Returning to meditate on that astounding collection in the Birmingham Museum of Art, depicting the feminine, the roundness and abundance of Mama Africa. . .came alive!
Like the sound of the drum, the heart beats on in the spirit of Mama Africa!
The collection was done by Dick Jemison. Having been inspired by the aesthetics and cultural identity of Southern, Western, and Central African cultures, the artist from Birmingham presented a 58-pottery collection. The art of pottery making in Africa is one that is operated by African women. Stories are told, and a culture is born. It is a spiritual and sacred contract with the Universe. . .that the culture will continue.
Situated in different places, while occupying different spaces, the pots capture an array of sizes, designs, and shapes. Yet, what is enriching is how they depict a myriad of spirits for womanhood and identity. In reality, the collection is a make-up of 406 pieces of pottery. Funding from the National Endowment for the Arts and The Daniel Foundation, made this possible.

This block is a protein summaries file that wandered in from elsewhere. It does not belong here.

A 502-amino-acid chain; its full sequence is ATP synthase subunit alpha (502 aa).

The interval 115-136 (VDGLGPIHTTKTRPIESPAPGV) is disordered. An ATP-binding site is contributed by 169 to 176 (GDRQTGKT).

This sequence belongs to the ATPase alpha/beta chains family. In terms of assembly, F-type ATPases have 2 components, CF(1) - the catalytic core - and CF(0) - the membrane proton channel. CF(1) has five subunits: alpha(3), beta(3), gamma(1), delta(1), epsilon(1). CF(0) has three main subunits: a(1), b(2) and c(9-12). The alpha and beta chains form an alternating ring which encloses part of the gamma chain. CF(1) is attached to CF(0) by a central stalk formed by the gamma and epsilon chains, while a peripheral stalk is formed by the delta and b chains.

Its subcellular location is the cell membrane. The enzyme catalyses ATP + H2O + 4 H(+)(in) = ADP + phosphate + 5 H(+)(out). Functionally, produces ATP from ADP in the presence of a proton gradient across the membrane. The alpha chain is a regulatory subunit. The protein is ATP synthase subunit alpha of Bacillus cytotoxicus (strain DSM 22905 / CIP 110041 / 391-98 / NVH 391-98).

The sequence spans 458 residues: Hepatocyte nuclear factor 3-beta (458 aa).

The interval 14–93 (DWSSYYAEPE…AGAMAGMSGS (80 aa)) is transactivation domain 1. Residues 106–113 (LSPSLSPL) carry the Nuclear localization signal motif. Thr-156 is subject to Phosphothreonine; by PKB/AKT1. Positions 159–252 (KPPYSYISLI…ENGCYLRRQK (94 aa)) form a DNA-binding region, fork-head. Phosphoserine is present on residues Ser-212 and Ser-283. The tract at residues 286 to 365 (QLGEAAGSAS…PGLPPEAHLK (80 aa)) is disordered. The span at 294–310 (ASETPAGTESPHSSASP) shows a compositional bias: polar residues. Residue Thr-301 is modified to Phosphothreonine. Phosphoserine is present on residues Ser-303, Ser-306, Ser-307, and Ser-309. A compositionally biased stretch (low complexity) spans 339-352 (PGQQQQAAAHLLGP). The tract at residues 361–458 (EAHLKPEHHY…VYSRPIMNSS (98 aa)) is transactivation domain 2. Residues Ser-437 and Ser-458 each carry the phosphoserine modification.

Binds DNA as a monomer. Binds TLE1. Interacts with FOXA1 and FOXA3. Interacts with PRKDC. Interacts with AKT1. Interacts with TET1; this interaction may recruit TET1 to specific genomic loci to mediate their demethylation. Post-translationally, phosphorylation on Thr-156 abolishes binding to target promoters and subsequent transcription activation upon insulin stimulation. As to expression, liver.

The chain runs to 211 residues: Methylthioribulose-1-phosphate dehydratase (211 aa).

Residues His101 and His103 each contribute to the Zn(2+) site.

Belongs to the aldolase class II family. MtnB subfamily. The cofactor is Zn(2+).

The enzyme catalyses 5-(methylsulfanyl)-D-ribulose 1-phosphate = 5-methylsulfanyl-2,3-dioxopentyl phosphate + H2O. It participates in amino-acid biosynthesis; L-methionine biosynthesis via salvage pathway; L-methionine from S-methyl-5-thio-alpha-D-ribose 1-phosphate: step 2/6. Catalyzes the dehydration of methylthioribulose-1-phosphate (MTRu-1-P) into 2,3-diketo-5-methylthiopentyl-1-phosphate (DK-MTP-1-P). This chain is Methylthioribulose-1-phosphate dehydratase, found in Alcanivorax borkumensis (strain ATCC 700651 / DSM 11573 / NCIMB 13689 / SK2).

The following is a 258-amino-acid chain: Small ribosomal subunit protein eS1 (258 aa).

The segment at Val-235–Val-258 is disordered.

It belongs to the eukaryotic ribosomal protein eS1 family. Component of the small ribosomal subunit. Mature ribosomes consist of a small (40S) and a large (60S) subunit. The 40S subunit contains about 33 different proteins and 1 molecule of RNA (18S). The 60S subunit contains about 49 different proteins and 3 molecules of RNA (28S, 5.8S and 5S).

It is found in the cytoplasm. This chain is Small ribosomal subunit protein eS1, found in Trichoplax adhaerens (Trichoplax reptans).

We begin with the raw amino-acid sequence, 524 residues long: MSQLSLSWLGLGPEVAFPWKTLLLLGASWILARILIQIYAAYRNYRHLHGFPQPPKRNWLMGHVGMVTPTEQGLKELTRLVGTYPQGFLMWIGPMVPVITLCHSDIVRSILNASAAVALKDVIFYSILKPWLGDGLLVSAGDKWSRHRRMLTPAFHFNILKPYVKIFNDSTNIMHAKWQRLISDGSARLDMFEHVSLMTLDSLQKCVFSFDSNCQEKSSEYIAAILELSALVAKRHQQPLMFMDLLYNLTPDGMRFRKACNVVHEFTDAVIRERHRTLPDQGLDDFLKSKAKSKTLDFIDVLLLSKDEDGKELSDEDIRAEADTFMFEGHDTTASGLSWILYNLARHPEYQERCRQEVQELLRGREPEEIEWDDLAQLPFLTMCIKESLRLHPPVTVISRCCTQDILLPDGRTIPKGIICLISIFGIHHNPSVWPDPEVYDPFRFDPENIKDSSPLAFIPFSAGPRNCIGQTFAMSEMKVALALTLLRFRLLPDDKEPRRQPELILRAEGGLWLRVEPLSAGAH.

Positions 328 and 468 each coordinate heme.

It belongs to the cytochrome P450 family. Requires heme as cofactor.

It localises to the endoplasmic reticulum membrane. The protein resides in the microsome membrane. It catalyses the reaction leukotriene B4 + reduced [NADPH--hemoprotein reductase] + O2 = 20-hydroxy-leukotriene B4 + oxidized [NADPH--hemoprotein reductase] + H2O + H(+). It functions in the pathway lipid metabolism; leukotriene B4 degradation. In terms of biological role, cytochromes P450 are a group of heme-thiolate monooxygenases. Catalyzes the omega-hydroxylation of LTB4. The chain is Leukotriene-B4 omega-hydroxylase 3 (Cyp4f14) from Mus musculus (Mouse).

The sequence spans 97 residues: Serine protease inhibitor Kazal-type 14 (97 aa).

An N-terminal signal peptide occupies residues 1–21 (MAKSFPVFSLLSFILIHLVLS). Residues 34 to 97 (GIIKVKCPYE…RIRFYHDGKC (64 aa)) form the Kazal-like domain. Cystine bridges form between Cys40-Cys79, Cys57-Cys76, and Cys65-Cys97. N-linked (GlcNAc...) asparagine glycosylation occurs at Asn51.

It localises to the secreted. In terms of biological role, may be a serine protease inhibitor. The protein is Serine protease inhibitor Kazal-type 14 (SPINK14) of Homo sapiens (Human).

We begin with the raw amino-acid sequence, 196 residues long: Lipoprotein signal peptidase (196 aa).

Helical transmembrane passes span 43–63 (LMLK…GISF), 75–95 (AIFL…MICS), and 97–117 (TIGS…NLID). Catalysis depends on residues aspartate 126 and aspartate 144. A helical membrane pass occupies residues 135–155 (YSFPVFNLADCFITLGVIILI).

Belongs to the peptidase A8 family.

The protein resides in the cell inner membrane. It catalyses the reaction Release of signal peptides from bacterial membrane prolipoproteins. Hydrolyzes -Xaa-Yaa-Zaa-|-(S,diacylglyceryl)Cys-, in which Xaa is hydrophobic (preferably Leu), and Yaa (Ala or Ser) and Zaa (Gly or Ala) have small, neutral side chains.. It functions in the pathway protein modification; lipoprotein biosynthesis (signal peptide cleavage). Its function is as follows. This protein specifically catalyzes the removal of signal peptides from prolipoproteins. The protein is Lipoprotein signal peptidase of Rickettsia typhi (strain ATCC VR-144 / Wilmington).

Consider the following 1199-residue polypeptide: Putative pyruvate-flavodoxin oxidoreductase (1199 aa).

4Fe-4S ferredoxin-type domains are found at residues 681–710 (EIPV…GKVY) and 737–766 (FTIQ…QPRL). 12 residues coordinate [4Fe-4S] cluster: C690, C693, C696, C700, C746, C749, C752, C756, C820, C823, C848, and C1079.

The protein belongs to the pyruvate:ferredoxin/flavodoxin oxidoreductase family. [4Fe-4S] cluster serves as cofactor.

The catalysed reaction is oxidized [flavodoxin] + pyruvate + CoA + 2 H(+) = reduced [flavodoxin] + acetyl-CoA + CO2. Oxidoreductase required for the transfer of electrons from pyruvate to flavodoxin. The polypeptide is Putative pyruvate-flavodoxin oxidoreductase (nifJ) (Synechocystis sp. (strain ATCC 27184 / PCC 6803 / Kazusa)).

Examining the roundness, the fullness, and the abundance of the pottery only makes one inquiry into how the spirit of the African woman is being celebrated. The exquisiteness of such artwork are mini replications of the Earth, and the (particularly in these African areas) wealth of woman’s culure and herstory. . .
Each pot from the collection represents the diversity of African women’s bodies; and it is based on the different parts of the land, where she finds nourishment. Each body speaks a culture, a language, a name. The positioning of each pot, and how they are juxtaposed towards each other, could even bring light of a map; all the while highlighting the connection and placement of each culture, to each other.
And of even more importance is how they symbolize re-birth; a symbolism of fertility-a sacred trust among these women.
So, why Birmingham? And what is the significance of such a collection coming to this city, in connection with the other cultures, who are represented.
Coming to Birmingham served as a revival and arising for past feminine culture that was here. Symbolizing the working of the land by America’s darker sister; a reminder that she continues the eggs of her African fore mothers. It could even symbolize those Indigenous daughters. The First Nation women, who knew what it meant to be nourished in the Earth–the healers and symbols of hope in the sustaining of any community.
Our pots of fertility highlight any traces of womanhood among other cultures, represented; and co-existing with the African Woman. A celebratory gesture of her, as the first mother; and the honor of having birthed other colors of femininity.